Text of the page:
I don’t know if I’m right in the following thoughts. These are just some connections I’ve been making in my own mind and blogging seemed to be a good place to lay them out there. As I’ve been reading in Romans 1, the thought occurred to me, the problem with idolatry isn’t just giving allegiance to another deity (bad as that is). The problem of idolatry in Paul’s perspective is that the idols imprison the truth in injustice.
That is, idolatry is the manifestation and cause of a world where both individuals and communities practice injustice against one another and thereby deny the truth of one another’s humanity. It is the manifestation and cause of a world where neither individuals nor communities can challenge or change (or even desire to change) these unjust practices and structures that dehumanize people created in God’s image.
The truth, both on an individual and collective level, becomes imprisoned within the unjust practices and agendas of various human cultural systems. And therefore the truth is not readily obvious – for we have traded what could be known about God for gods made in our own image, gods that will support rather than challenge our unjust hearts and communities.
Wrath then becomes God’s response to human injustice. Wrath is not the unbridled passion of a heartless God. It is the inevitable outcome of a God who values just relationships both on vertical (human to God) and horizontal (human to human) planes. Wrath exists because human injustice is so grave and terrible, and our hearts so apt to imprison the truth in injustice such that we can never see the truth about ourselves or God, that creation itself becomes perverted and inverted.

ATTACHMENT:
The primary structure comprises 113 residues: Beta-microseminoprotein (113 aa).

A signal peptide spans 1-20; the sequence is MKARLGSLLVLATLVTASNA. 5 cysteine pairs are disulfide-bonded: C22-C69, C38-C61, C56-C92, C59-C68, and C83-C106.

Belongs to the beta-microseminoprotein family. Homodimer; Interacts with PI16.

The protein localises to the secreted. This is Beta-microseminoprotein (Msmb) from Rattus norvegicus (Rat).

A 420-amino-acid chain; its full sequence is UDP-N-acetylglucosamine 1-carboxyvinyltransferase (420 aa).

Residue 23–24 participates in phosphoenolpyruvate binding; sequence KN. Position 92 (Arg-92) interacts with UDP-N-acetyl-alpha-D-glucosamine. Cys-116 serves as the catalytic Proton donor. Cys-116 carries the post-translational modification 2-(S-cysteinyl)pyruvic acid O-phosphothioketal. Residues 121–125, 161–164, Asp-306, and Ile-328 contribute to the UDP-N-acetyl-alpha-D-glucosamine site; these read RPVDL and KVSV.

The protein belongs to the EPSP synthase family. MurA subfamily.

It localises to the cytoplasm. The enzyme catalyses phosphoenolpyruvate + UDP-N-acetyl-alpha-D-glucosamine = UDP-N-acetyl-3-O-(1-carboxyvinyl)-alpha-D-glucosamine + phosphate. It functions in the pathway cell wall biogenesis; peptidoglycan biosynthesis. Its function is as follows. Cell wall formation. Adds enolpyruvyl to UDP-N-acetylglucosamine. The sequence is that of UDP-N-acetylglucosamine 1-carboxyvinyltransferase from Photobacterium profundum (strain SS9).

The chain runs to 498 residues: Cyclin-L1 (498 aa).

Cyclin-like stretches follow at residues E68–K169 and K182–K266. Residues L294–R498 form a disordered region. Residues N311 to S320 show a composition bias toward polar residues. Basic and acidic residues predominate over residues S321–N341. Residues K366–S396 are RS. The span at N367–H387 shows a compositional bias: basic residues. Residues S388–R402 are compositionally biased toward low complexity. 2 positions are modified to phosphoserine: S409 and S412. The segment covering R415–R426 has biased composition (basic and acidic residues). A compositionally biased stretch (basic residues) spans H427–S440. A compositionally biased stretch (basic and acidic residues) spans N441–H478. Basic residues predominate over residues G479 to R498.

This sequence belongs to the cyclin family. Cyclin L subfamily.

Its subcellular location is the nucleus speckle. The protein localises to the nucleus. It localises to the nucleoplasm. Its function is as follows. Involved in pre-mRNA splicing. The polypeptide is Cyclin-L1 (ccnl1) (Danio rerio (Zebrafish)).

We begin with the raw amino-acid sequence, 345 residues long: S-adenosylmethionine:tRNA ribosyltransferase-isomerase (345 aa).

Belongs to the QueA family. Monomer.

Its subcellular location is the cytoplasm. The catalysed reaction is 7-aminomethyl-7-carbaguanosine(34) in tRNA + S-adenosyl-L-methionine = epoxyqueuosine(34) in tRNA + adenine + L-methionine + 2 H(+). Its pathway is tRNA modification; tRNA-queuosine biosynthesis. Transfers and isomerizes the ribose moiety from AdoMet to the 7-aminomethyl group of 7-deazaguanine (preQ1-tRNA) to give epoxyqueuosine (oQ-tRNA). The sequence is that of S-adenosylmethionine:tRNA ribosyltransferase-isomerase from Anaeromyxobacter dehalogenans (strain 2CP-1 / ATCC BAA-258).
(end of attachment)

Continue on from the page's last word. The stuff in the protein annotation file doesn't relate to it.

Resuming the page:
And this inversion of creation takes us back to idolatry, specifically the collective idolatry of the entire human race. It is an idolatry which perpetuates and is perpetuated by injustice.
Even in the OT, idolatry wasn’t just about the differences between Yahweh and the pagan deities. Rather, in scripture, idolatry always carries with it the practical implications of unethical behavior, specifically blood shed unjustly. In other words, idolatry is both a violation of a person’s vertical relationship with God and also a violation of their horizontal relationship with other persons. When we imprison truth in injustice, this is not just a violation of our relationship with God, but is a violation of our relationships with those created in his image.
Idolatry is thus dehumanization of my neighbor (among other things).
I therefore maintain, that even if one calls on Jesus and then uses the name Jesus to dehumanize another person, or somehow uses Jesus to promote injustice, then that person is participating in idolatry even if they are using the right language. The God of scripture cannot be reduced to my ideological agenda, he will not be shackled to anyone’s unjust causes, and he will not be associated with the dehumanization even of my enemy. Idolatry is, therefore, both a horizontal and a vertical injustice.
So, what do you think? Do you have anything to add to this random collection of thoughts? Where have you seen idolatry and injustice combined in obvious ways? How does this change the way we talk about the gospel?